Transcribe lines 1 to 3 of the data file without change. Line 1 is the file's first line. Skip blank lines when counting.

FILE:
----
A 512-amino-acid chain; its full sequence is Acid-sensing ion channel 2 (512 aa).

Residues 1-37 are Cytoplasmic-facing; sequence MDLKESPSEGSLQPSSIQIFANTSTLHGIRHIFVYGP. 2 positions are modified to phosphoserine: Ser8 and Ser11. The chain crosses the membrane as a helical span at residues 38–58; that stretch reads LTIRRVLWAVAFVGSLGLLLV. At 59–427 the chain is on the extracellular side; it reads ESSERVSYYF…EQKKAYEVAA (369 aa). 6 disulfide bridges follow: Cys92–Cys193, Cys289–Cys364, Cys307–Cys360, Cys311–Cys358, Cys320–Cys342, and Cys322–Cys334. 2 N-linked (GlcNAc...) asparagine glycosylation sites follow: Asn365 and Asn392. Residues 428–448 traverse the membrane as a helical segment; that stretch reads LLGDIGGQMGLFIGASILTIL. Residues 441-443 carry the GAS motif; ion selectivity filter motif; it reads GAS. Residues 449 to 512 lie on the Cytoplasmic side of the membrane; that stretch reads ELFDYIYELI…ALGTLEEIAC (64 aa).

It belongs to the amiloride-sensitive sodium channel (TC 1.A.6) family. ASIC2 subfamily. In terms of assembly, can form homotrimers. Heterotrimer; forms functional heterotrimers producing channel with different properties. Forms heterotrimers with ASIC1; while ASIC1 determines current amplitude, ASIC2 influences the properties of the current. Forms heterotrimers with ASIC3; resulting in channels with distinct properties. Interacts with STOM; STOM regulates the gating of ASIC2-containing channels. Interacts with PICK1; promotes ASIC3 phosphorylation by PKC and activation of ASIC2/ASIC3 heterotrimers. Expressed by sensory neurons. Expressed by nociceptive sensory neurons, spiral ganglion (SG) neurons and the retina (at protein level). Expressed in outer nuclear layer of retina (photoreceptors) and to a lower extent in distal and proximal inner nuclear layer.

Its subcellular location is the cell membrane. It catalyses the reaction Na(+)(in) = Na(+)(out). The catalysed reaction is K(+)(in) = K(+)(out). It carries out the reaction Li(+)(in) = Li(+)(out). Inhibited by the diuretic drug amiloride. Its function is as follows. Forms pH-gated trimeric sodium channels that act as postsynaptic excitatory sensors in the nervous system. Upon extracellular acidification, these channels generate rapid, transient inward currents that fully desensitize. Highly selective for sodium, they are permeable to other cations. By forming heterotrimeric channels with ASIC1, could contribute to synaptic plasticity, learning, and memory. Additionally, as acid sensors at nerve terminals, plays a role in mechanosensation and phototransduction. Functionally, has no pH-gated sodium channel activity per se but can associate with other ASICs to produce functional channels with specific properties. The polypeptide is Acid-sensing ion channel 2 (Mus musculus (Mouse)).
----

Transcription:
A 512-amino-acid chain; its full sequence is Acid-sensing ion channel 2 (512 aa).

Residues 1-37 are Cytoplasmic-facing; sequence MDLKESPSEGSLQPSSIQIFANTSTLHGIRHIFVYGP. 2 positions are modified to phosphoserine: Ser8 and Ser11. The chain crosses the membrane as a helical span at residues 38–58; that stretch reads LTIRRVLWAVAFVGSLGLLLV. At 59–427 the chain is on the extracellular side; it reads ESSERVSYYF…EQKKAYEVAA (369 aa). 6 disulfide bridges follow: Cys92–Cys193, Cys289–Cys364, Cys307–Cys360, Cys311–Cys358, Cys320–Cys342, and Cys322–Cys334. 2 N-linked (GlcNAc...) asparagine glycosylation sites follow: Asn365 and Asn392. Residues 428–448 traverse the membrane as a helical segment; that stretch reads LLGDIGGQMGLFIGASILTIL. Residues 441-443 carry the GAS motif; ion selectivity filter motif; it reads GAS. Residues 449 to 512 lie on the Cytoplasmic side of the membrane; that stretch reads ELFDYIYELI…ALGTLEEIAC (64 aa).

It belongs to the amiloride-sensitive sodium channel (TC 1.A.6) family. ASIC2 subfamily. In terms of assembly, can form homotrimers. Heterotrimer; forms functional heterotrimers producing channel with different properties. Forms heterotrimers with ASIC1; while ASIC1 determines current amplitude, ASIC2 influences the properties of the current. Forms heterotrimers with ASIC3; resulting in channels with distinct properties. Interacts with STOM; STOM regulates the gating of ASIC2-containing channels. Interacts with PICK1; promotes ASIC3 phosphorylation by PKC and activation of ASIC2/ASIC3 heterotrimers. Expressed by sensory neurons. Expressed by nociceptive sensory neurons, spiral ganglion (SG) neurons and the retina (at protein level). Expressed in outer nuclear layer of retina (photoreceptors) and to a lower extent in distal and proximal inner nuclear layer.